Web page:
Earth Will Be Unlivable and Humans Doomed to Extinction! (The Conversation, Australia)
The temperature on planet Earth can reach critical indicators for human life, scientists predict. According to new data from the Intergovernmental Panel on Climate Change at the UN, there is a high likelihood of an increase in temperature on Earth by 2.7 degrees by 2100. This will lead to catastrophic consequences, according to The Conversation.
Changes in temperature will lead to the fact that fires, hurricanes, droughts, floods, heat will become commonplace. Also, according to experts, there will be profound changes in the earth and water surfaces. Carbon emissions are said to be the main reason for this change.
How will events develop in the future? There are three hypothetical scenarios: low mitigation of global warming effects, medium and high, in line with the Paris Agreement to reduce the level of carbon dioxide in the atmosphere from 2020.
In the first two scenarios, temperatures will start to rise after 2100. Vegetation and cultivated area will move to the poles, and the area suitable for growing a number of crops will decrease. Some areas, such as the Amazon Basin, will become uninhabitable. It can get so hot that it will be impossible to live in tropical regions.
In a scenario with a high level of climate change mitigation, the sea level will continue to rise and over the next 500 years the planet will change beyond recognition and this will threaten the survival of humans as a species.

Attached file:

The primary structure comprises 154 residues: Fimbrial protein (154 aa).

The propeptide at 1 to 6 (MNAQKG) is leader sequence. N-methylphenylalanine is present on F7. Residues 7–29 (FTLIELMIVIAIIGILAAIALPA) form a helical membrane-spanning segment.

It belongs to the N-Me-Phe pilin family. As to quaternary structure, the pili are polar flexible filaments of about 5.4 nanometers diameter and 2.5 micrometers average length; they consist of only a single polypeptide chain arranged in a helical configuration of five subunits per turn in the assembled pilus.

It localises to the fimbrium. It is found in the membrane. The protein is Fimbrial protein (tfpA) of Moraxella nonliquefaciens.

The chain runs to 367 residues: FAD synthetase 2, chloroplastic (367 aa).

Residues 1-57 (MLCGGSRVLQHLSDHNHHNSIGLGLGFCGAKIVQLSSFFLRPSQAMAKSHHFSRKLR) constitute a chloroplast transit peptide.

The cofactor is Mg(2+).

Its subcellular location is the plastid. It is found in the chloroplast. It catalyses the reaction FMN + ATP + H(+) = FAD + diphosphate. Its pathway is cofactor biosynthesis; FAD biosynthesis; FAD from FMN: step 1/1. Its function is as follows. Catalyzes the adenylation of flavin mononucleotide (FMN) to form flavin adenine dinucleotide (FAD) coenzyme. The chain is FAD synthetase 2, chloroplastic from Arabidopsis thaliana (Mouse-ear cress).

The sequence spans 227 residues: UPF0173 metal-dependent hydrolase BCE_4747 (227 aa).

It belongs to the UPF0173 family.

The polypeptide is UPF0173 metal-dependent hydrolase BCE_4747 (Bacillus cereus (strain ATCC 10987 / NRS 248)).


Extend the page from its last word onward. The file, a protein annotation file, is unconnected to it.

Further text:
The top picture shows the traditional settlement of the indigenous peoples of the Amazon before their contact with civilization (about 1500 AD) – a settlement with access to a river and surrounded by a rainforest, where people cultivated various crops. The middle picture shows the modern landscape. The bottom drawing dates back to around 2500 and shows a desert area and a river with very low water levels as a result of deforestation. Infrastructure is scarce or decayed, and human activity is minimal.
The image in the top figure is based on data on cities and settlements of indigenous peoples before colonization: agriculture was characterized by diversity and was based on the cultivation of corn. The second figure is the same area today and is characterized by the cultivation of one crop using large agricultural machinery. The last picture shows the result of adaptation to a hot and humid subtropical climate, with an emphasis on the cultivation of oil palms and succulents in arid zones. The plantations are looked after by drones equipped with artificial intelligence and human presence is minimal.
The top picture shows a scene from the life of a bustling agricultural village – planting rice, caring for livestock and interaction between people. The middle image is a scene from modern life, depicting a mixture of traditional rice cultivation practices and modern infrastructures present in many parts of the Global South. The graphic below depicts the future of high-temperature adaptation technologies – including robotic farming and green housebuilding with minimal human presence, driven by the need for personal protective equipment.